Here’s a report card grade.

  • B for overall,
  • A for risk taking,
  • C for strategy,
  • A for recovery and
  • A for the Lincoln Marathon Event/Course.

I planned to take a somewhat aggressive first 1/2 and see how much I could hold (generally not a good idea for overall efficient marathon).

Assessment

A 4.05 to 4.10 was likely within reach with proper race day tactics.  I’ll get a chance to test that out in the Brookings South Dakota Marathon on Saturday May 15th.  I don’t regret the aggressive front half – it felt effortless and the best I’ve felt in years.  It’s also closer to what I need for a Boston Qualifier. I was breathing easily.  No over-striding.  I think the change in running style (Pose), anaerobic burst training (CrossFit) and keeping fresh legs (running 4 times a week, not 6 or 7) has paid dividends.  I believe this a year to 18 month-long transition.  I’m 1/3rd to 1/2 way there.  There’s never an instant fix on the road to success.

It was a tale of two halves. 1.53 front half and 2.25 back half. Again, I somewhat intentionally wanted to see what my breaking point was in terms of the new training regiment.   I typically try even splits with a slower start. Result: out of 16 non-mountain marathons, fastest since 1996. 23 minutes over PR and 48 minutes over Boston. 15 minutes faster than 2009 marathons. Felt outstanding first 14 miles, groggy mile 15 to 20, good from 21 – 24 cramp in my quad at mile 24 and the finish in Nebraska’s Memorial Stadium 50 yard line was rush.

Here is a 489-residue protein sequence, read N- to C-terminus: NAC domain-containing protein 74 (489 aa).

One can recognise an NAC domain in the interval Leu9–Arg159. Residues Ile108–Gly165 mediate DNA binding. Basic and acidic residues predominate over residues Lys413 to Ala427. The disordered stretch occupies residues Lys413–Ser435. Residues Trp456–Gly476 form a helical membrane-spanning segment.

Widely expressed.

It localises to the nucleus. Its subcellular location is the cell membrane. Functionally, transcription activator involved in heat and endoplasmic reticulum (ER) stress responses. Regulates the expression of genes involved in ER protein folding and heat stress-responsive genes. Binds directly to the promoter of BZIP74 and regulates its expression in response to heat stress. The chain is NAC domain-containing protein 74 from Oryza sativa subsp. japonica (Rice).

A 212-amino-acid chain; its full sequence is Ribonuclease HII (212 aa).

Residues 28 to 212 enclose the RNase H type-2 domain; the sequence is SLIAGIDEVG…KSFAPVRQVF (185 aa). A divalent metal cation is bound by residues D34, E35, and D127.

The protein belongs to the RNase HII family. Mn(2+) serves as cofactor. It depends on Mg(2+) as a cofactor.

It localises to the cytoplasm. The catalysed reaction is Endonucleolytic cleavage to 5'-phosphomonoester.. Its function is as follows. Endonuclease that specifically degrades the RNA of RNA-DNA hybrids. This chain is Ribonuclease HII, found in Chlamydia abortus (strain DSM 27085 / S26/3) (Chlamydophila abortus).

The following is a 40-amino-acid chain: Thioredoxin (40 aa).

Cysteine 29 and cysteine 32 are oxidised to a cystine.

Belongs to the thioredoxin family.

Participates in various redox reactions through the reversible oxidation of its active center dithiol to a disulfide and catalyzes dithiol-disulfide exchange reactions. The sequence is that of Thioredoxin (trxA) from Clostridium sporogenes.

Results
time: 4:18:29
pace: 9:52
10 k: 53:40
13.1: 1:53:16
20 m: 3:07:00
last 10k: 1:11:29
gun time: 4:23:11
Mile Spits: 8.54 (1), 8.28 (2),8.47 (3), 8.45 (4), 8.42 (5), 8.18 (6), 1.43 (10k) +6.34= 8.27 (7), 8.32 (8), 8.35 (9 Hill), 8.30 (10), 8.44 (11), 9.10 (12), 8.20 (13), 1.08 (1/2 – 1.53 )+9.23 = 10.31 (14)- (pit stop after 1/2 – 1 min), 10.26 (15) , 10.38 (16), 10.56 (17- pit stop 1 min), 10.15 (18), 10.55 (19), 11.31 (20 pit stop 30 sec), 10.42 (21), 10.46 (22), 12.09 (23), 11.39 (24), 12.32 (25), 11.01 (26), 1.35 (.2 9.35 pace)

Baseline:

  • Running miles – 140 less in 2010 versus 2009 from January to February (410 versus 550)
  • Cycling / swimming miles -160 more (152 cycling and 8 swimming) in 2010 versus 2009 (160 to 0)
  • Anaerobic burst training – primarily Crossfit – 41 WOD’s and 4 P90x in 2010 versus sporadic shoulders and arms in 2009.
  • Total time – 104 hours of training in 2010.  Not tracked in 2009
  • Feeling much stronger in 2010 than 2009 Lincoln Marathon or Des Moines Marathon,
  • Weight – 180 Lincoln Marathon in May 2009, 176 Des Moines in October 2009 and 168 Lincoln 2010